The American Health Care Act, the GOP health care plan that aims to repeal and replace Obamacare, has narrowlypassed in the House, and currently awaits a vote in the Senate.
The controversial bill has been met with considerable pushback, as it would ultimately leave 24 million Americans without health insurance by 2026,according to an analysis from the Congressional Budget Office.
Should the legislation pass, women are poised to faceespecially complex challenges when it comes to accessing birth control, which has been covered by Obamacare thanks to the birth control benefit.
The Affordable Care Act requires insurance plans to cover all Food and Drug Administration (FDA)-approved methods of birth control for women without having to pay any out-of-pocket costs.
Under the AHCA, however, women would no longer be able to reap any of those benefits.
While Republicans may view a womans access to birth control as a nitty-gritty detail in crafting health care legislation, any woman of child-bearing age can assure you the issue is far from trivial.
Lets talk about how much each contraceptive method actually costswhen you pay out-of-pocket.
While the prices vary depending on the circumstances, for most brands, a pack of birth control pills (which typically provides a months worth of contraception) can cost as much as $50.
However, its important to remember that only 17 percent of women who use a form of birth control are taking the pill.
The intrauterine device, or IUD, is another commonly used method, though it demands a much steeper price out-of-pocket.
Popular IUD brands like Mirena and Kyleena can cost anywhere between $500 and over $800.
Similarly, a birth control implant can set you back $800 without insurance.
Unfortunately, the prices arent much kinder on your wallet as you make your way through the rest of the viable birth control options. Without insurance, you could pay up to $250 for the Depo-Provera shot, and $80 a month for the Nuvaring.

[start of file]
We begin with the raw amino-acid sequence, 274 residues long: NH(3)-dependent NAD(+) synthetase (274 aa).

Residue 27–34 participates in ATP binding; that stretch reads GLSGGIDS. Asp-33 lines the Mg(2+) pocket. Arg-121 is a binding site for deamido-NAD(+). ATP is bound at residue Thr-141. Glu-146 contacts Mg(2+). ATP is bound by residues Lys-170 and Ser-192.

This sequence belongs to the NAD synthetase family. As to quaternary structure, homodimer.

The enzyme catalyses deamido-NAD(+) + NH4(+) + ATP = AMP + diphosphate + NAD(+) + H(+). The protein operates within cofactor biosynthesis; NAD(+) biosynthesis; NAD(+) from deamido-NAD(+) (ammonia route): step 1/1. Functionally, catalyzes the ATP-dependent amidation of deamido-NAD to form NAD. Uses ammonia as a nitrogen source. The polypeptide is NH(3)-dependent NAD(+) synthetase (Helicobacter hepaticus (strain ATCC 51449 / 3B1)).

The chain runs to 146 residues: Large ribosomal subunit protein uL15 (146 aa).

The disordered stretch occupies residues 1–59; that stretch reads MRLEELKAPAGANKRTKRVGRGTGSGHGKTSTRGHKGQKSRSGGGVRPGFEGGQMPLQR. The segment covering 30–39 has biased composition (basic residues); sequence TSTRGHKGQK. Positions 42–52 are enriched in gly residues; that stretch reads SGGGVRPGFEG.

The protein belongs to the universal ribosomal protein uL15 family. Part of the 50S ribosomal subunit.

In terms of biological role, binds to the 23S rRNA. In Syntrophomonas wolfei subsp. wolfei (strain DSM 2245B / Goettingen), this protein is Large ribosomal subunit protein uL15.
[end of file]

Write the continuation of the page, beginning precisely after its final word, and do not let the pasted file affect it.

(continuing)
Mind you, these costs dont even factor in the doctors visits to obtain these prescriptions, nor the follow-up visits, all of which do not come free without insurance.
So, what about Planned Parenthood?
Fortunately, clinics like Planned Parenthood provide amazing resources to women seeking forms of contraception but lack the health insurance to pay for it.
To put this in perspective, in 2015, approximately 43 percent of Planned Parenthoods budget, or around $500 million,came from federal grants and reimbursements, according to NPR.
Moreover, 60 percent of Planned Parenthoods federal funding comes from Medicaid and Title X reimbursements for preventative and primary care, which includes not only birth control, but cancer screenings, as well.
Even if the AHCA manages to garner enough votes in the Senate, this does not mean Planned Parenthood will vanish overnight.
But they lose a huge chunk of their funds, and we as patients couldsee an extremely alarming drop in the quality of their services.
Plus, according to the Government Accountability Office, approximately 390,000 women couldlose access to preventative care, and as many as 650,000 women would receive reduced preventative care.
Cecile Richards, president of the Planned Parenthood Federation of America, discussed the potential impact of the GOP health care planin the following statement:
This is the worst bill for womens health in a generation. This disastrous legislation once again makes being a woman a pre-existing condition; defunds Planned Parenthood; guts maternity coverage; strips 24 million of their health insurance; lets insurance companies charge people with pre-existing conditions exorbitant rates; forces new moms back to work shortly after giving birth; and reduces access to contraception.
In short, this bill makes it harder to prevent unintended pregnancy, harder to have a healthy pregnancy, and harder to raise a family. Alarm bells should be ringing in every house across America.
Richards urges the Senate to listen to the American people and reject the worst bill for womens health in a generation.
While its up to your health care provider whether or not to cover birth control, and some states, like New York, have made a plan to continue making coverage mandatory, the Trump administrationhas made it painfully clear that womens health is at the bottom of their priority list.
Read more here: http://www.elitedaily.com